Zhou also arrived at the same conclusion. He calls the Museum of Ice Cream his “idol.” However, he said, “the best thing about these exhibitions in America is the employees — they have amazing energy. You can’t do that in China.” Instead, employees of Legit Dumpling House mainly hang back, interacting with visitors when the guests inevitably ask to have their photos taken.
But this influx of millennial-friendly creative venues is impacting more than just the malls they tend to open in. According to Lisa Movius, China Bureau Chief of The Art Newspaper, the trend is impacting the greater art world as well. When asked if she’s seen selfie-friendly features in any of China’s high-brow museums: “Oh yes, sections — and entire exhibitions.”
“Museums and artists have realized the value of having selfie-friendly works, or entire exhibitions, for selling tickets and building social media buzz,” Movius said. “Some museums will have photo booths or photo spots outside the ticketed exhibitions, or even within the shows. There is plenty of critical, nuanced art that is also visually very photogenic, and museums try to incorporate such works.”
But that trend isn’t exactly welcomed by established museum, she adds: “There is a real controversy over whether to ban or embrace ‘art-o-tainment,’ and if embracing, how to do so intelligently.”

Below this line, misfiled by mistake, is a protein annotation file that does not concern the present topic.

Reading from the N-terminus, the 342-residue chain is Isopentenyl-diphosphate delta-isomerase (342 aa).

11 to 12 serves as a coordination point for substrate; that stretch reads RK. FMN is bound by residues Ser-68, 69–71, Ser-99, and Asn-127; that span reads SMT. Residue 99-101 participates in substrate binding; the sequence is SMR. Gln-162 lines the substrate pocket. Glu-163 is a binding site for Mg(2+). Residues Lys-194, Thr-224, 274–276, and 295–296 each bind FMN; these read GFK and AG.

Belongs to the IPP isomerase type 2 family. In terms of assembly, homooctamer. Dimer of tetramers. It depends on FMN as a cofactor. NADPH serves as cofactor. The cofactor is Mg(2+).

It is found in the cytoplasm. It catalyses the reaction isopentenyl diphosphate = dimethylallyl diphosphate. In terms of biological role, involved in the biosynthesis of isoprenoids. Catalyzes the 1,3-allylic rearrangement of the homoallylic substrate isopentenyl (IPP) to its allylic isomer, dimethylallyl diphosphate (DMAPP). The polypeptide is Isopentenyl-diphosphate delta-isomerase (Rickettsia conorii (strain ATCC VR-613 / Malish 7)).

Legit Dumping House in Beijing. Photo: Noelle Mateer/Caixin
Zhou is aware of the criticisms that label his business inartistic, but he believes the art world needs to meet potential consumers where they are. Zhou founded Legit Dumpling House after working in a fine-arts-related consultancy, buying art for high-end clients and businesses with fat wallets. He became disillusioned by his clients’ relative disregard for artistic quality, something he attributes to poor art education in China, and decided consumers weren’t ready for high art.
“It will take another two decades, at least,” he said. “And I can’t wait around that long.”
Zhou believes places like Legit Dumpling House can serve as entry points for the art world, for those unfamiliar with it. If in his last job he persuaded wealthy clients to appreciate art, in this one, he’s attempting to train the average young person to make attending exhibitions a regular part of their life.
“The entire cultural industry in China is sick, and not in a positive way. People don’t really accept art the way it is now,” he said. “Exhibitions need to be more interactive, more fun, not so intimidating.”
For now, “selfie centers” are here to stay. Zhou is already working on opening similar exhibitions in shopping centers in cities across China, and will host a Chinese-food-themed pop-up exhibit in Los Angeles later this year. The Egg House is slated to launch a branch in Chengdu in November.
“When I say we’re an ‘art show,’ it’s actually not art,” saying Zhang, reflecting on The Egg House. “I would describe our show as a little fun house, instead. Art is a little serious.”
Contact reporter Noelle Mateer (email@example.com)